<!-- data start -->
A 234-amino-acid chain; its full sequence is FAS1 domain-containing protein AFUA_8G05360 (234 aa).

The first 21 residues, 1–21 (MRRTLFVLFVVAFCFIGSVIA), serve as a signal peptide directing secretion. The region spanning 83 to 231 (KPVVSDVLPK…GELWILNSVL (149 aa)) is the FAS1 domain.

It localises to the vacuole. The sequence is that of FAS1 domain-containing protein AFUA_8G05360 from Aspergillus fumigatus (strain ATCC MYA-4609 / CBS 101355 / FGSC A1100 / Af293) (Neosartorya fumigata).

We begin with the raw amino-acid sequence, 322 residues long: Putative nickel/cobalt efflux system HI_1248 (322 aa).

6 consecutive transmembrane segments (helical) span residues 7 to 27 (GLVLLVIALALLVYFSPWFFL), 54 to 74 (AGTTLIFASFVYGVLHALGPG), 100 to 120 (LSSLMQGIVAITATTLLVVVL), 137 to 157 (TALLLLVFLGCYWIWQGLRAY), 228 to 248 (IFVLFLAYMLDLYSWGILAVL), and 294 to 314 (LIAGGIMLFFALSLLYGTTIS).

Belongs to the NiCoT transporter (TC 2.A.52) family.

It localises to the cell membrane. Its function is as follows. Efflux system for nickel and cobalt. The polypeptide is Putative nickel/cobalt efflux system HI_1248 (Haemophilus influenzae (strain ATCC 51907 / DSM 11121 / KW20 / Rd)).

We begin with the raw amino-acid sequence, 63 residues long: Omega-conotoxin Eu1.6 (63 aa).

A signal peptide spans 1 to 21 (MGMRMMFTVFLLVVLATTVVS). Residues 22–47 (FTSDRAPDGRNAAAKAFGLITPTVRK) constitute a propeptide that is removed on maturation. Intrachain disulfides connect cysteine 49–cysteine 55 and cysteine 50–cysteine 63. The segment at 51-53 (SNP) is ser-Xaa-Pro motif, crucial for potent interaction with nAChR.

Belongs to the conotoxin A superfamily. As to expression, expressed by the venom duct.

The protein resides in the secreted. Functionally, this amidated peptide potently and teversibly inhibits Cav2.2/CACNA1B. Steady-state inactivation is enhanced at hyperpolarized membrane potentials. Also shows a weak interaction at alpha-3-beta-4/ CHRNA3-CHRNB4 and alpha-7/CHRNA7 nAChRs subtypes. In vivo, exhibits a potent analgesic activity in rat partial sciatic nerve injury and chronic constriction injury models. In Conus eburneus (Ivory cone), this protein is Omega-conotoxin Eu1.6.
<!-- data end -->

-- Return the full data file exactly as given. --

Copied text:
A 234-amino-acid chain; its full sequence is FAS1 domain-containing protein AFUA_8G05360 (234 aa).

The first 21 residues, 1–21 (MRRTLFVLFVVAFCFIGSVIA), serve as a signal peptide directing secretion. The region spanning 83 to 231 (KPVVSDVLPK…GELWILNSVL (149 aa)) is the FAS1 domain.

It localises to the vacuole. The sequence is that of FAS1 domain-containing protein AFUA_8G05360 from Aspergillus fumigatus (strain ATCC MYA-4609 / CBS 101355 / FGSC A1100 / Af293) (Neosartorya fumigata).

We begin with the raw amino-acid sequence, 322 residues long: Putative nickel/cobalt efflux system HI_1248 (322 aa).

6 consecutive transmembrane segments (helical) span residues 7 to 27 (GLVLLVIALALLVYFSPWFFL), 54 to 74 (AGTTLIFASFVYGVLHALGPG), 100 to 120 (LSSLMQGIVAITATTLLVVVL), 137 to 157 (TALLLLVFLGCYWIWQGLRAY), 228 to 248 (IFVLFLAYMLDLYSWGILAVL), and 294 to 314 (LIAGGIMLFFALSLLYGTTIS).

Belongs to the NiCoT transporter (TC 2.A.52) family.

It localises to the cell membrane. Its function is as follows. Efflux system for nickel and cobalt. The polypeptide is Putative nickel/cobalt efflux system HI_1248 (Haemophilus influenzae (strain ATCC 51907 / DSM 11121 / KW20 / Rd)).

We begin with the raw amino-acid sequence, 63 residues long: Omega-conotoxin Eu1.6 (63 aa).

A signal peptide spans 1 to 21 (MGMRMMFTVFLLVVLATTVVS). Residues 22–47 (FTSDRAPDGRNAAAKAFGLITPTVRK) constitute a propeptide that is removed on maturation. Intrachain disulfides connect cysteine 49–cysteine 55 and cysteine 50–cysteine 63. The segment at 51-53 (SNP) is ser-Xaa-Pro motif, crucial for potent interaction with nAChR.

Belongs to the conotoxin A superfamily. As to expression, expressed by the venom duct.

The protein resides in the secreted. Functionally, this amidated peptide potently and teversibly inhibits Cav2.2/CACNA1B. Steady-state inactivation is enhanced at hyperpolarized membrane potentials. Also shows a weak interaction at alpha-3-beta-4/ CHRNA3-CHRNB4 and alpha-7/CHRNA7 nAChRs subtypes. In vivo, exhibits a potent analgesic activity in rat partial sciatic nerve injury and chronic constriction injury models. In Conus eburneus (Ivory cone), this protein is Omega-conotoxin Eu1.6.